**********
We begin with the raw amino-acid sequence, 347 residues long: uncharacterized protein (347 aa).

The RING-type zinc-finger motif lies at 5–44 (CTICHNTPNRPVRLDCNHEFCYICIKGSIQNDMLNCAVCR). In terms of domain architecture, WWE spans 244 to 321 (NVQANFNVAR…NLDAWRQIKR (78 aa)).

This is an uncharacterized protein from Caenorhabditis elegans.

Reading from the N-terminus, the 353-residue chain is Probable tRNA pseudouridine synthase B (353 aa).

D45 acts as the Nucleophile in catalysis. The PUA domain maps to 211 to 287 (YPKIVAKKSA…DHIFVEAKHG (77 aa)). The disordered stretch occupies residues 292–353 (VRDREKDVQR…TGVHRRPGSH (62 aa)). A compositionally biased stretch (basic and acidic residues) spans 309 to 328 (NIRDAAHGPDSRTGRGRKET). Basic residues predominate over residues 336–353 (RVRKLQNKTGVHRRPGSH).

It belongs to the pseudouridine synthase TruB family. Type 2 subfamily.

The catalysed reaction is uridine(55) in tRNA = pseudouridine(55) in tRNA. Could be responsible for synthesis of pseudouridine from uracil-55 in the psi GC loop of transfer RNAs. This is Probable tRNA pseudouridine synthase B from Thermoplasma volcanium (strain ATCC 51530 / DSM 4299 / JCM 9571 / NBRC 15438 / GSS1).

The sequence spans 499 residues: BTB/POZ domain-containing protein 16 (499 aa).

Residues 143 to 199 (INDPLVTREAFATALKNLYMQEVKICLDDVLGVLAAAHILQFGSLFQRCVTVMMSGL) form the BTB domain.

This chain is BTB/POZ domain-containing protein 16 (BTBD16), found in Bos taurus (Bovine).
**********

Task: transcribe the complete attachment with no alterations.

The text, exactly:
We begin with the raw amino-acid sequence, 347 residues long: uncharacterized protein (347 aa).

The RING-type zinc-finger motif lies at 5–44 (CTICHNTPNRPVRLDCNHEFCYICIKGSIQNDMLNCAVCR). In terms of domain architecture, WWE spans 244 to 321 (NVQANFNVAR…NLDAWRQIKR (78 aa)).

This is an uncharacterized protein from Caenorhabditis elegans.

Reading from the N-terminus, the 353-residue chain is Probable tRNA pseudouridine synthase B (353 aa).

D45 acts as the Nucleophile in catalysis. The PUA domain maps to 211 to 287 (YPKIVAKKSA…DHIFVEAKHG (77 aa)). The disordered stretch occupies residues 292–353 (VRDREKDVQR…TGVHRRPGSH (62 aa)). A compositionally biased stretch (basic and acidic residues) spans 309 to 328 (NIRDAAHGPDSRTGRGRKET). Basic residues predominate over residues 336–353 (RVRKLQNKTGVHRRPGSH).

It belongs to the pseudouridine synthase TruB family. Type 2 subfamily.

The catalysed reaction is uridine(55) in tRNA = pseudouridine(55) in tRNA. Could be responsible for synthesis of pseudouridine from uracil-55 in the psi GC loop of transfer RNAs. This is Probable tRNA pseudouridine synthase B from Thermoplasma volcanium (strain ATCC 51530 / DSM 4299 / JCM 9571 / NBRC 15438 / GSS1).

The sequence spans 499 residues: BTB/POZ domain-containing protein 16 (499 aa).

Residues 143 to 199 (INDPLVTREAFATALKNLYMQEVKICLDDVLGVLAAAHILQFGSLFQRCVTVMMSGL) form the BTB domain.

This chain is BTB/POZ domain-containing protein 16 (BTBD16), found in Bos taurus (Bovine).